From: mayomick
Date: 21 May 10 - 06:10 PM

That seems to make sense .The people being evicted would then use the latchkey as a curse word.


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Subject: RE: Folklore: What is a lacheko
From: Jim Carroll
Date: 21 May 10 - 08:05 PM

Only ever heard it over here in Ireland - mainly by Dubs.
Luke would be the person to ask - there's plenty of them in Dublin!
This is another definition from Bernard Share's 'Slanguage' (highly recommended).

Jim Carroll
Latchico [n., cf. Sc. latch, indolent, idle person, poss. <OF laschier (vb.), relax; but many other etyms. suggested; 'Dockland slang for a waster or a rogue' (Vincent Caprani, Rowdy Rhymes & 'Re - im-itations',1982); used on Brit, building sites by West of Ireland workers, poss. <unidentified Ir. (DOM)]. As thus; halfwit. 1970 Christy Brown, Down All the Days: '"They trust me, bejasus [q.v.]...They know I'm no fucking latchico or general foreman's lick-arsc [see lick].'" 1989 Robert E. Tangney, Other Days Around Me: '"What did you let him in for?" roared the angry widow. "He's the biggest latchico in town.'"

Jim: Your problem was a couple of ?less than? signs which fooled your browser (and everyone's browser) into thinking you were posting an HTML command. If you need to use a ?less than? sign that is NOT the beginning of an HTML command, you need to replace ?<? with ?&lt;?. --One of the JoeClones


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Subject: RE: Folklore: What is a lacheko
From: Fred McCormick
Date: 22 May 10 - 06:05 AM

Here's what Cassell's Dictionary of Rhyming Slang says.

"Latchico. n. [1970s-1980s] (Irish) a wastrel, a rogue. [Scot, latch, indolent, idle]."

The Scots derivation seems to be confirmed by Warrack's Scots Dictionary and Robinson's Concise Scots Dictionary, both of whom use it to mean an idler or procrastinater.

The term was in widespread use in Liverpool, where I first heard it as far back as the mid 1960s, and where it usually meant someone who was a bit of a layabout, or who couldn't be relied on or trusted. So I'm a bit puzzled about Casell's 1970s-80s ascription. Maybe it entered wider circulation about then.


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Subject: RE: Folklore: What is a lacheko
From: GUEST,mariner
Date: 22 May 10 - 11:32 AM

"The Latchico " was recorded by a New Ross man who was known as "Wexford" Kiely, sometime in the 60s.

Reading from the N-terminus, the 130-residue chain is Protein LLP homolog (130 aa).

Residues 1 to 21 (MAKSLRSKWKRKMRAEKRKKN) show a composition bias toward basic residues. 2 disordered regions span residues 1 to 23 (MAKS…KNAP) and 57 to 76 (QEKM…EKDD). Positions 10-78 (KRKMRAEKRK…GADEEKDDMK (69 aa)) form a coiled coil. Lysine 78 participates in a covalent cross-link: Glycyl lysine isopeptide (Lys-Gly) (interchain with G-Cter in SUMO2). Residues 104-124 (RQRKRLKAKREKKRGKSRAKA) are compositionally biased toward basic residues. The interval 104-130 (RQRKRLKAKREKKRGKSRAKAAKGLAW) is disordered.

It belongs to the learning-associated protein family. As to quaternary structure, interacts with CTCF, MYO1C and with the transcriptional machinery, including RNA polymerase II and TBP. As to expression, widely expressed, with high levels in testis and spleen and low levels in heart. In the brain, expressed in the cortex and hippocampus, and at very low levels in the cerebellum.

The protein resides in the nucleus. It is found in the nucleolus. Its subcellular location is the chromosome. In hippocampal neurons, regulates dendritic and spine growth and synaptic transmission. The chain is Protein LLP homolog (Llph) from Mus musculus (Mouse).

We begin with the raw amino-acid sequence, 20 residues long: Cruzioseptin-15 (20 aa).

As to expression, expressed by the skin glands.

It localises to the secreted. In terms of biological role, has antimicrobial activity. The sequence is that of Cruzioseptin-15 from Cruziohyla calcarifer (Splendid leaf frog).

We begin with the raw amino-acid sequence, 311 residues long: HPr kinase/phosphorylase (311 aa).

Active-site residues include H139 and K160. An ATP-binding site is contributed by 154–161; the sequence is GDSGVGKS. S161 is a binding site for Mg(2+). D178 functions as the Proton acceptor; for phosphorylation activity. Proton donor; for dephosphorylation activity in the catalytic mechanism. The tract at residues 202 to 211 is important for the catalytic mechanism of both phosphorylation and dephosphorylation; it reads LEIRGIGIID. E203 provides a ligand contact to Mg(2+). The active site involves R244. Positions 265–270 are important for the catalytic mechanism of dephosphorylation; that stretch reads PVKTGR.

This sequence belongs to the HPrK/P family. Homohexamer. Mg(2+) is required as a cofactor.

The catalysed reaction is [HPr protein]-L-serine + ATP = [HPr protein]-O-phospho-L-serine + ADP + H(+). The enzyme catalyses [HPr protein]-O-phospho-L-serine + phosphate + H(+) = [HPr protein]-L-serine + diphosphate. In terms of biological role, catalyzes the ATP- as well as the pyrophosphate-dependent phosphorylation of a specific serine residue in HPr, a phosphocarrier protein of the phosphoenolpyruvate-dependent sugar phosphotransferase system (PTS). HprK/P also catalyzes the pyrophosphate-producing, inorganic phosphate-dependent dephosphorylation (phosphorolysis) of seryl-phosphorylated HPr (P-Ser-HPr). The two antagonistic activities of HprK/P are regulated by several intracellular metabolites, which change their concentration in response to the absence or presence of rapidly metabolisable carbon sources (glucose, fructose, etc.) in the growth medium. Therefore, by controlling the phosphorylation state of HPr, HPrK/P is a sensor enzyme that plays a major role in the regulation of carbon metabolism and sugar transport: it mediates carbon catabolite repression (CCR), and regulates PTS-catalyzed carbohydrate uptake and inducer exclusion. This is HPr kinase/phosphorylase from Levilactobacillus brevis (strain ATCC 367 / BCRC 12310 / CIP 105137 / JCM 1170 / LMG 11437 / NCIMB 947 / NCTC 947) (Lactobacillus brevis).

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Subject: RE: Folklore: What is a lacheko
From: mayomick
Date: 23 May 10 - 03:14 PM

I googled that Mariner . You're right - recorded on Decca ,spelt The Lachyko. I'd love to hear it. Thanks to everyone for their very helpful answers ....mick


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Subject: RE: Folklore: What is a lacheko
From: GUEST,Patrick Cuddihy
Date: 17 Oct 10 - 05:48 AM

I worked with a demolition team in the sixties in London on the removal of the Old Stock Exchange near the Bank of England; Having shifted, as the term was then, a rather lovely lass from an office nearby, and not sharing fully with my mates on the site the day after of the night before, one of them called me a Latchicoe! The Name stuck! And to this day people in Freshford Co Kilkenny call me Latch or Latchicoe; And sure tis a more honourable title than politician, banker or priest these days for that matter, so there!

Liked Wexford Kiely's song and sang it in a few pubs in London myself; but I preferred the flipside "I'll do my own washing and my own cooking"

Now if only I'd stuck to that!


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Subject: RE: Folklore: What is a lacheko
From: mayomick
Date: 17 Oct 10 - 02:04 PM

A remarkable site mudcat . I was amazed to find out so quickly what a Latcheko was . To now have a self-confessed who writing in is a double pleasure. I note that you put an "e" on the end of the word , Patrick . They are very posh in the Freshford part of Kilkenny , I had heard that!

Can you remember the lyrics ?


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Subject: RE: Folklore: What is a lacheko
From: GUEST,ruairiobroin
Date: 18 Oct 10 - 07:39 AM